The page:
- January 3, 2022
- Posted by: strategia
- Category: Humanitarian News
Heavy rains have slammed the Kurdish region after one of the driest years in decades. On 17 December 2021, heavy rainfalls hit the country’s northern Kurdish region. The heavy rains overnight caused a flash flood in Erbil, the region’s capital, and Kirkuk Governorate, located in Northern Iraq. The incident caused widespread damage to houses, infrastructure, and vehicles. Muddy water swept into people’s homes in Erbil’s Daratu, Qushtapa, Shamamk, Zhyan, Roshinbiri, and Bahrka neighbourhoods in the early hours of the morning, forcing individuals out of their houses. According to the Kurdish region government on 19 December, 14 people were reported dead by the floods and more than 7,000 people are affected by these floods, while IRCS carried further rapid assessments to confirm with the affected families. More are feared missing while search and rescue operations are ongoing. Officials urged residents to stay off the roads and avoid flooded areas. The floodwaters had receded, and government authorities had started to clear flood debris in affected areas.
Iraq has witnessed record-low rainfall this year, but officials have warned of sporadic heavy rains due to climate change. Experts have warned that record low rainfall, compounded by climate change, is threatening social and economic disasters in war-scarred Iraq. The disastrous heavy rains came at a time when Iraq was suffering with severe droughts, where seven million Iraqis have been already affected and most of the agricultural land is completely affected by the droughts spell and left people with more vulnerabilities. IFRC on the behalf of IRCS, launched the DREF operation for droughts to cater the pressing needs of the affected population in three governorates. These three governorates are amongst the hotspot governorates affected by the current drought.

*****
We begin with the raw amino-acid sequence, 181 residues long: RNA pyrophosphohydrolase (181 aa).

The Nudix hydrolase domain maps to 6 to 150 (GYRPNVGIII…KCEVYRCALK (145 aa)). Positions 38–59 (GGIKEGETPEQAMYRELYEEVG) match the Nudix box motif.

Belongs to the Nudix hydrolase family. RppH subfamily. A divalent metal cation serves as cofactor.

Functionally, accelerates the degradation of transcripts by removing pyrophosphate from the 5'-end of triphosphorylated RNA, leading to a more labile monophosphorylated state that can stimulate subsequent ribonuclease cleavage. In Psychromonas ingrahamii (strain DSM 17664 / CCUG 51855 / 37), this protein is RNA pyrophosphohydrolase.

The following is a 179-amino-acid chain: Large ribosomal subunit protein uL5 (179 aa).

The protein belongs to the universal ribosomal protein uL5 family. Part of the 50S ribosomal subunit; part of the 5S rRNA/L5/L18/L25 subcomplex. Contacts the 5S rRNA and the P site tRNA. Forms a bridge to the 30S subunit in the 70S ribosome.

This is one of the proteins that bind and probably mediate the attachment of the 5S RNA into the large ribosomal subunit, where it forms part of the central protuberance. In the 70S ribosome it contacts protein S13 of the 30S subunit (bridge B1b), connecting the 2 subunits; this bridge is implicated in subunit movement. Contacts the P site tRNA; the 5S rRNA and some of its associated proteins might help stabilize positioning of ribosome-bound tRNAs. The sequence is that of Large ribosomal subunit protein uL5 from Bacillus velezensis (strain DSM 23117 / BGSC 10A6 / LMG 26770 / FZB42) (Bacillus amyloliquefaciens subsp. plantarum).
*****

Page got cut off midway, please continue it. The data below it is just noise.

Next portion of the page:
Iraq is at risk of multiple disasters ranging from the natural disasters such as drought, sandstorm, heatwaves, floods, desertification and epidemics to man-made ones. Due to its diverse topography, Iraq is exposed to multiple natural hazards. Floods and epidemics pose the greatest risks in the country, followed by earthquakes and drought. The number and frequency of disasters is growing. These disasters accounted for approximately 45 per cent of deaths and 80 per cent of economic losses from disasters in the country. Recent decades have seen an alarming increase in the frequency of disaster occurrences each year and the magnitude of their social, economic and environmental impacts. Climate change continues to evolve as a critical threat to the development in Iraq, fuelling conflicts, humanitarian sufferings and population displacement. In recent years, Iraq has endured blistering temperatures and repeated droughts, but it has also been subjected to intense flash floods, which are exacerbated when torrential rain falls on sun-baked earth. Iraq is particularly vulnerable to the effects of extreme weather patterns, most likely caused by climate change due to its underdeveloped infrastructure. More heavy rain is expected in the coming days, according to the Regional Meteorology Department.